Jordan Katz is a historian of early modern Jewry, with a focus on Jewish cultural history, history of medicine, and women and gender in the seventeenth and eighteenth centuries. Her current book project examines the role of Jewish midwives within communal, intellectual, and medical frameworks in the early modern Ashkenazic world. Through an exploration of Jewish midwives’ medical influences, their engagement with administrative knowledge systems, and their intellectual status in the eyes of prominent male leaders, Katz’s study offers a new understanding of the structures of knowledge and authority that undergirded early modern European society. More broadly, she is interested in the ways in which expertise and special skills created pathways for interaction between Christians and Jews, and between Jews of different socioeconomic classes, that have not yet been studied.
Professor Katz has received fellowships from the Memorial Foundation for Jewish Culture; the Consortium for History of Science, Technology and Medicine; the Center for Jewish History; and the Leo Baeck Fellowship Programme. Her work has been published in Jewish Quarterly Review and Jewish Social Studies.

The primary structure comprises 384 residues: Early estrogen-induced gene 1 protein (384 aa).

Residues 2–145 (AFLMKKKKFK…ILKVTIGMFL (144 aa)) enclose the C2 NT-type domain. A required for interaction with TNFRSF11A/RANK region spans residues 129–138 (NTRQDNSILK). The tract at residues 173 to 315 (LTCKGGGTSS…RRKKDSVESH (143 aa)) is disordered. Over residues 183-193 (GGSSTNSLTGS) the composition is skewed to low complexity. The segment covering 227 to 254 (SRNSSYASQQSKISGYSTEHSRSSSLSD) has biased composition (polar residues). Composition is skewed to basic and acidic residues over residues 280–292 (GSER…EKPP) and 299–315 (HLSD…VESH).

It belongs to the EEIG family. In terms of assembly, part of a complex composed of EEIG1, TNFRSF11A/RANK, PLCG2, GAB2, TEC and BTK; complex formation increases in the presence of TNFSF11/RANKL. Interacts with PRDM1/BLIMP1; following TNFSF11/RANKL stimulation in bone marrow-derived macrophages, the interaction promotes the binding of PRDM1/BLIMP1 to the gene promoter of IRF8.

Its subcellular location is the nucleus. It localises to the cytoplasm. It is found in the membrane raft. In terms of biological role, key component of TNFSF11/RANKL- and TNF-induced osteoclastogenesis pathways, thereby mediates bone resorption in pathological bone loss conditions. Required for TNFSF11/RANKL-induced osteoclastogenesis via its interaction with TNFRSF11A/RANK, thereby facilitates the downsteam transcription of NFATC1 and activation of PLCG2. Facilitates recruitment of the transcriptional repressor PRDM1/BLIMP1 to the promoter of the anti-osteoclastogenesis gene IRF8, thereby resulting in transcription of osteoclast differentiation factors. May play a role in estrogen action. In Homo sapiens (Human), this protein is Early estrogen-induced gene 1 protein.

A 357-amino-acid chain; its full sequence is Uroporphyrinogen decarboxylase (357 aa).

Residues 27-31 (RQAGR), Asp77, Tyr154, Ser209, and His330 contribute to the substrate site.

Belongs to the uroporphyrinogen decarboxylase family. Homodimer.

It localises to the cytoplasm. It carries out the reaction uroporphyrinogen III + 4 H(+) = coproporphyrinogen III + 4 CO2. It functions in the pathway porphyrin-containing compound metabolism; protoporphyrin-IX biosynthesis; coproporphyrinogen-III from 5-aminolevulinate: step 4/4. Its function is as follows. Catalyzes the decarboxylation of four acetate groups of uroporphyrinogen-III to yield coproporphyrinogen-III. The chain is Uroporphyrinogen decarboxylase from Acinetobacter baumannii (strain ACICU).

“Jewish Midwives, Wise Women, and the Construction of Medical-Halakhic Expertise in the Eighteenth Century.” Jewish Social Studies Vol. 26, No. 2 (Winter 2021): 1-36.
“Midwife | Judaism” and “Midwife | Medical Treatises and Other Scholarly Reception.” Encyclopedia of the Bible and its Reception (EBR) Online. Berlin: De Gruyter (2020).
“‘To judge and to be judged’: Jewish Communal Autonomy in Metz and the Struggle for Sovereignty in Eighteenth-Century France.” Jewish Quarterly Review 104.3 (Summer 2014): 438-470.
Courses Recently Taught
Judaic 101: The Jewish Experience I, Ancient to Medieval
Judaic 318: Family and Sexuality in Jewish History and Culture